The Australian Securities and Investment Commission (ASIC), is turning the screws on the dissemination of misleading market announcements.
Over the last few years several cases have been disputed where a public company’s failure to disclose factual information has seen shareholders file class action suits to recover ill-informed investments made due to misleading information.
As ASIC has now decreed that companies must conform to the continuous disclosure obligations of the Corporations Act 2001, listed construction companies’ are being placed under increased pressure for the reporting and independent assessment of their projects.
Currently, Leighton Holdings’ shareholders are launching a class action against the construction group claiming that they were misled about the company’s position.
The firm allegedly told investors to expect that the company make a profit of nearly $500 million last financial year. However that initial forecast was heavily downgraded to a loss as stock prices plummeted about 14%.
Shareholders and Maurice Blackburn Lawyers claim that Leighton failed to disclose the business’s woes as soon as they became apparent which is its responsibility under the Corporations Act 2001.
According to ABC News it is reported that those involved in the class action will be seeking $400 million in compensation.
And Leighton are not alone in facing the wrath of ASIC.
Fortescue Metals Group (FMG) had made a number of ASX announcements and statements between August 2004 and March 2005, concerning framework agreements entered into between FMG and three Chinese companies for the construction of a mine and a port in the Pilbara region of Western Australia. The announcements made by FMG indicated that the agreements created legally binding obligations.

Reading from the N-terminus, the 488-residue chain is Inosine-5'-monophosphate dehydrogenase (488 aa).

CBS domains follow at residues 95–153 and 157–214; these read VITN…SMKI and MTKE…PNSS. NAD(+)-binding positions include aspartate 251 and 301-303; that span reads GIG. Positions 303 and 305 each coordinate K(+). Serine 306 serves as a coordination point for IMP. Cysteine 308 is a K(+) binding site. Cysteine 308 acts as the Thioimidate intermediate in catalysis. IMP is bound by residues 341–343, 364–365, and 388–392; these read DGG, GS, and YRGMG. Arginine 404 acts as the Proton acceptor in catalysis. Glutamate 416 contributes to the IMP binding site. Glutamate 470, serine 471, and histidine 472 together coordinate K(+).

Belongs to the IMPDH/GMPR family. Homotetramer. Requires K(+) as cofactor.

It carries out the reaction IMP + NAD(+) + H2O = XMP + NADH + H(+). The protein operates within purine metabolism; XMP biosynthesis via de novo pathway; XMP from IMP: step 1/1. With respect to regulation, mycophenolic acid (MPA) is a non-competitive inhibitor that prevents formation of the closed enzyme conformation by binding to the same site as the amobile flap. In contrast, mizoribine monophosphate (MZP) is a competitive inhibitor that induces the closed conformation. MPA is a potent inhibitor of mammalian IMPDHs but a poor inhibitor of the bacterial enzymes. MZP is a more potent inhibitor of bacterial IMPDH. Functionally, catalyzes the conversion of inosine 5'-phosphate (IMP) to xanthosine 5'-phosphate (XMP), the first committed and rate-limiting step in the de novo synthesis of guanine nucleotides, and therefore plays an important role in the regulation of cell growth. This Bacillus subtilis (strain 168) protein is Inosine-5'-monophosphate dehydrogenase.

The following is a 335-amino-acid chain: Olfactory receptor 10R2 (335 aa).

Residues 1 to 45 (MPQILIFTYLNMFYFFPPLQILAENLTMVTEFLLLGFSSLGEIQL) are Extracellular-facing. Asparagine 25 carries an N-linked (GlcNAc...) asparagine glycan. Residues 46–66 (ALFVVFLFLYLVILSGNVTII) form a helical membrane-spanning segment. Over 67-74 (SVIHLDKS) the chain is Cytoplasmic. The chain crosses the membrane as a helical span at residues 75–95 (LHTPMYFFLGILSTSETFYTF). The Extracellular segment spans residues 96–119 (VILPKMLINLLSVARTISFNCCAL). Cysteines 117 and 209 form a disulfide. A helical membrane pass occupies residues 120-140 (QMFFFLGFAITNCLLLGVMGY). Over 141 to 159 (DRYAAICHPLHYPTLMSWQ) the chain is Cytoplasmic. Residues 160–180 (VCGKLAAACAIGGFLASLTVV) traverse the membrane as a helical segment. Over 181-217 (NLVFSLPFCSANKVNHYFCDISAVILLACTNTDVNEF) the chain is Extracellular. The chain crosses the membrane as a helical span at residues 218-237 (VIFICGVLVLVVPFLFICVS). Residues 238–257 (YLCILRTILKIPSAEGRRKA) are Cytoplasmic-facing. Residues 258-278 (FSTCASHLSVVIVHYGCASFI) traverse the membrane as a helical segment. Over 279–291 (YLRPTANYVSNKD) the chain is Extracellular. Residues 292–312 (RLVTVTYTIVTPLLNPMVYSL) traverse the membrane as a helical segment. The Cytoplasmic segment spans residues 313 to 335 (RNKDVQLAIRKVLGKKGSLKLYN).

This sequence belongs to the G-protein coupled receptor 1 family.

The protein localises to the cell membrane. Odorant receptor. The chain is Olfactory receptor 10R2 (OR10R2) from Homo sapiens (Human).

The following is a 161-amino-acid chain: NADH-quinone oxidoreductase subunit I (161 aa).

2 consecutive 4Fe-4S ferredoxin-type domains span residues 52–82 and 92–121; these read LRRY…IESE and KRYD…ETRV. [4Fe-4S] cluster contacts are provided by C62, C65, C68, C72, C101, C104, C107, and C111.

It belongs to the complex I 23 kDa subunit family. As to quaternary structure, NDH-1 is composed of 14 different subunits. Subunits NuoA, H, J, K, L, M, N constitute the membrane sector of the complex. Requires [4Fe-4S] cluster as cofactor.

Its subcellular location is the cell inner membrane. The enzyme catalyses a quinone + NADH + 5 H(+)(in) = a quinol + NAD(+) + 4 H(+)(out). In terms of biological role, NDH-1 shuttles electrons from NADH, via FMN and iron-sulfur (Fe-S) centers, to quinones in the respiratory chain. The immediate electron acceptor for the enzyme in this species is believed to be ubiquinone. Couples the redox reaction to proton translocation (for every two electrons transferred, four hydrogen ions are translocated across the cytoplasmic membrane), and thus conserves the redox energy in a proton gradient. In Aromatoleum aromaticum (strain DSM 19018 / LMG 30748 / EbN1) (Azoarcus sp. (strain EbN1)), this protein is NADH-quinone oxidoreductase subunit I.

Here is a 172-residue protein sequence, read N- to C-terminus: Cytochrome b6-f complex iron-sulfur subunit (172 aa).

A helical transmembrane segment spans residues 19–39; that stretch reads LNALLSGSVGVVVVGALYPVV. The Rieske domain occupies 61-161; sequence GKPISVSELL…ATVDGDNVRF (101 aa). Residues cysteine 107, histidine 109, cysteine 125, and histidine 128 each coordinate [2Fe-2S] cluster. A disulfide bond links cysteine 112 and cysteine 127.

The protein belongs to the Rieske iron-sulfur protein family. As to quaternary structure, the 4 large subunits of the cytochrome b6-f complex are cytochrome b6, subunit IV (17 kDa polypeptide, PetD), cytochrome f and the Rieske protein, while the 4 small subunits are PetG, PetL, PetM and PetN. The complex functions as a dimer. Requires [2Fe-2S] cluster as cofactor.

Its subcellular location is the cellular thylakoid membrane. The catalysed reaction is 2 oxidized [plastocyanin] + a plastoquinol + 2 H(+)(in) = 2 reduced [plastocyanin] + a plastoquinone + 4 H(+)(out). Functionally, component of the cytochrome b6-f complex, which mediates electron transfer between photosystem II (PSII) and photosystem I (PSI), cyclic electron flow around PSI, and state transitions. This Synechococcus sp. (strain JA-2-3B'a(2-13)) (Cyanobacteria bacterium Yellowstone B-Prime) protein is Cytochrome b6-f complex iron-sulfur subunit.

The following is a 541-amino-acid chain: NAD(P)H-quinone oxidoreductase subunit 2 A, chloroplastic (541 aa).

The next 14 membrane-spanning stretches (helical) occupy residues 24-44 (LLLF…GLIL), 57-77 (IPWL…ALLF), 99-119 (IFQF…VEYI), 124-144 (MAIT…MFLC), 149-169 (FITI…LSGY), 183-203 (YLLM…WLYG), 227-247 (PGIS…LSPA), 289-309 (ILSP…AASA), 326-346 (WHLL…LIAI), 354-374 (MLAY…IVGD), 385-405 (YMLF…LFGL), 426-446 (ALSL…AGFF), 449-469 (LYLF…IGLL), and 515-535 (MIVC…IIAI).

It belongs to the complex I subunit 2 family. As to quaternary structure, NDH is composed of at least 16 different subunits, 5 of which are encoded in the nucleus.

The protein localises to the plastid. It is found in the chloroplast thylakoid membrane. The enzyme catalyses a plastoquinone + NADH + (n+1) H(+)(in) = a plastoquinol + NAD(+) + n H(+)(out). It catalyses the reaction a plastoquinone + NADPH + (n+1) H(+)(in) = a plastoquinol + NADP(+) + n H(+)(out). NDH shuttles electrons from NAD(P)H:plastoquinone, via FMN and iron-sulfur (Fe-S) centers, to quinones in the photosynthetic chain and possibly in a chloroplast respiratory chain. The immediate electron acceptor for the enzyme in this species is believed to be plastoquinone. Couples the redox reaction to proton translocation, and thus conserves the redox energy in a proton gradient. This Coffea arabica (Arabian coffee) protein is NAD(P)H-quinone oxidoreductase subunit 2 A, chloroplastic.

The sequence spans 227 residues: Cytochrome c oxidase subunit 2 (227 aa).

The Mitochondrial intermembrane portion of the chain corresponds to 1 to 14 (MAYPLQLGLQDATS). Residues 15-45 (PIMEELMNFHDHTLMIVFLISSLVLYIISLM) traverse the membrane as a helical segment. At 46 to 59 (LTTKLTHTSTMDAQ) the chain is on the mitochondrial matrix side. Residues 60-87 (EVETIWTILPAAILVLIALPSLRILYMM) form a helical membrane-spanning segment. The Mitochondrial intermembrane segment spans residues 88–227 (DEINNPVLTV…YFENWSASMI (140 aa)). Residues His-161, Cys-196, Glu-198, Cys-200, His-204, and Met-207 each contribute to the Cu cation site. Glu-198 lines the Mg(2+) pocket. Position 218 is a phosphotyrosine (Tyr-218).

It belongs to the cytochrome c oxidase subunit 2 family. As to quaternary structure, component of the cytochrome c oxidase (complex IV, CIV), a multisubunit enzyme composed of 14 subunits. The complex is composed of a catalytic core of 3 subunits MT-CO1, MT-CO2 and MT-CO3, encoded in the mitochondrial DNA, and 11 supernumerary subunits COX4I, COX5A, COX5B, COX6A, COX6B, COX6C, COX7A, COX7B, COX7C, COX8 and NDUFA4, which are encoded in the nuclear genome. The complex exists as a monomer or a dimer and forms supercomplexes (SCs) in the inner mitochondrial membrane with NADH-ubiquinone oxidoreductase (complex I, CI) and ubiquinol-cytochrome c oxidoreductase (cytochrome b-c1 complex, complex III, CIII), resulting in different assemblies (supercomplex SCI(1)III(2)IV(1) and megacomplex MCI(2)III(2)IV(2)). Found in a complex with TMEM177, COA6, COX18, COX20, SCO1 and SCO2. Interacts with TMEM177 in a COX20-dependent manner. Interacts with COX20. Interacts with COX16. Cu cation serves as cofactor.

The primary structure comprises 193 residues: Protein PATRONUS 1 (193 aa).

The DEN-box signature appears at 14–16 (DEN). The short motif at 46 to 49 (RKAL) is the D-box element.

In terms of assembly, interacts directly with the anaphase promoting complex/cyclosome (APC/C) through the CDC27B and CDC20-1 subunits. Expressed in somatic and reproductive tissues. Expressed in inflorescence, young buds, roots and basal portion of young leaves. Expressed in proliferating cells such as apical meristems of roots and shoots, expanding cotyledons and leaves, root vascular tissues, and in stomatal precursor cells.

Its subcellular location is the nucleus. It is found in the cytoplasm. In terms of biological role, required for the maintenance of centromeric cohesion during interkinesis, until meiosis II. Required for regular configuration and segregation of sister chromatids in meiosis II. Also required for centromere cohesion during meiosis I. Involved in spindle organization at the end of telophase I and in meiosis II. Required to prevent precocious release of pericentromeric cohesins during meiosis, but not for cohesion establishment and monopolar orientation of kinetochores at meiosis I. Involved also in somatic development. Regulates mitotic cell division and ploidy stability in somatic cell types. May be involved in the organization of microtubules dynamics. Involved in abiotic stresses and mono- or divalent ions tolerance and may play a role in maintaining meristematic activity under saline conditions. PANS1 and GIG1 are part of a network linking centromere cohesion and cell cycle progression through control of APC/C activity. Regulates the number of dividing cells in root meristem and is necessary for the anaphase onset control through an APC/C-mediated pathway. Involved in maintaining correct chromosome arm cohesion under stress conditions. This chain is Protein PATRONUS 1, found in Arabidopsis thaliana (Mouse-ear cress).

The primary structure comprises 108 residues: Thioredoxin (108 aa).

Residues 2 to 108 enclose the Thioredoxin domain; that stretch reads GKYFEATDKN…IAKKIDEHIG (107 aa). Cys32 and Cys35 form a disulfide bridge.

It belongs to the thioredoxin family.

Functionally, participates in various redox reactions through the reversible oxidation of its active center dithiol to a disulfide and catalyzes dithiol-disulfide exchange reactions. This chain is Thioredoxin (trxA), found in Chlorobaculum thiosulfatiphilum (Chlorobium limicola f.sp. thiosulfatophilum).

In 2005, ASIC brought proceedings against both FMG and its Chairman and CEO Mr. Andrew Forrest alleging that the announcements were misleading and deceptive and breached FMG’s continuous disclosure obligations. The trial judge had dismissed ASIC’s case and determined that the agreements were binding. However on February 18th, 2011 ASIC appealed the decision to the Full Federal Court and the decision was overturned.
The court found that the actual agreement was only an agreement between FMG and the Chinese contractors showing that the contractors will carry out the works. As the agreement contained no details on the works nor had an agreement been reached on price, the court found that essentially it was an agreement to begin negotiations.
Thus, as FMG announced the agreement as ‘a major breakthrough’ which would likely influence prospective investors the court held that FMG had misled the public.
Jacqueline Romero of Honan Insurance Group says that the judgment once again serves as a reminder that companies and individuals will be held to account. “Information released to the market must be correct and verified and preferably vetted by a lawyer. If a mistake is made and it is discovered that an announcement may be misleading, it is crucial that this is corrected as soon as you have become aware. As we have seen, not doing so will not only implicate the company, but also the individuals involved in the contravention”.
Insurance such as Directors and Officers Liability is a must have in today’s increasingly litigious business environment. Individual directors and officers will be held personally liable if they breach the many duties and responsibilities imposed on them under contract conditions, common law and statutory legislation. Every company is exposed to such liability regardless of size. Directors and Officers insurance responds to potential exposures faced by those managing the company including the costs of defending a claim and costs of attending a formal inquiry at the request of a regulatory body.